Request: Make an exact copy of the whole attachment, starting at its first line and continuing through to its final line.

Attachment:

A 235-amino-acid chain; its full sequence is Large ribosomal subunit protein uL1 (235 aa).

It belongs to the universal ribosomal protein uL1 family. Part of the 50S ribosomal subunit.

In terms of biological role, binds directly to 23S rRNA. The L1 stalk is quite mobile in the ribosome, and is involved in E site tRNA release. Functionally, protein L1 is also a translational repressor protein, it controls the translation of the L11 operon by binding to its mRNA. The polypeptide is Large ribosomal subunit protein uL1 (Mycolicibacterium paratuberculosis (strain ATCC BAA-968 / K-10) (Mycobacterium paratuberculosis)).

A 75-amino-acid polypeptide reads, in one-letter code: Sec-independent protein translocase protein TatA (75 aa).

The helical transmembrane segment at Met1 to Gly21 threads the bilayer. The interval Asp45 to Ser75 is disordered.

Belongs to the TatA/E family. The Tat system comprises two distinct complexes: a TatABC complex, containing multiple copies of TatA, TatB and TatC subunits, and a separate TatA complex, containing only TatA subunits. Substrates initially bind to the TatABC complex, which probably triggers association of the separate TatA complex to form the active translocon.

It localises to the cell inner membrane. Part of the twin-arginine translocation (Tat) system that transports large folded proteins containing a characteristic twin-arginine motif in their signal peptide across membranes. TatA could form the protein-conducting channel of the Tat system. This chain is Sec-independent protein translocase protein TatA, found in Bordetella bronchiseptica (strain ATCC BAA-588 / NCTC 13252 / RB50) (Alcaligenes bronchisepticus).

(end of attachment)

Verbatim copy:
A 235-amino-acid chain; its full sequence is Large ribosomal subunit protein uL1 (235 aa).

It belongs to the universal ribosomal protein uL1 family. Part of the 50S ribosomal subunit.

In terms of biological role, binds directly to 23S rRNA. The L1 stalk is quite mobile in the ribosome, and is involved in E site tRNA release. Functionally, protein L1 is also a translational repressor protein, it controls the translation of the L11 operon by binding to its mRNA. The polypeptide is Large ribosomal subunit protein uL1 (Mycolicibacterium paratuberculosis (strain ATCC BAA-968 / K-10) (Mycobacterium paratuberculosis)).

A 75-amino-acid polypeptide reads, in one-letter code: Sec-independent protein translocase protein TatA (75 aa).

The helical transmembrane segment at Met1 to Gly21 threads the bilayer. The interval Asp45 to Ser75 is disordered.

Belongs to the TatA/E family. The Tat system comprises two distinct complexes: a TatABC complex, containing multiple copies of TatA, TatB and TatC subunits, and a separate TatA complex, containing only TatA subunits. Substrates initially bind to the TatABC complex, which probably triggers association of the separate TatA complex to form the active translocon.

It localises to the cell inner membrane. Part of the twin-arginine translocation (Tat) system that transports large folded proteins containing a characteristic twin-arginine motif in their signal peptide across membranes. TatA could form the protein-conducting channel of the Tat system. This chain is Sec-independent protein translocase protein TatA, found in Bordetella bronchiseptica (strain ATCC BAA-588 / NCTC 13252 / RB50) (Alcaligenes bronchisepticus).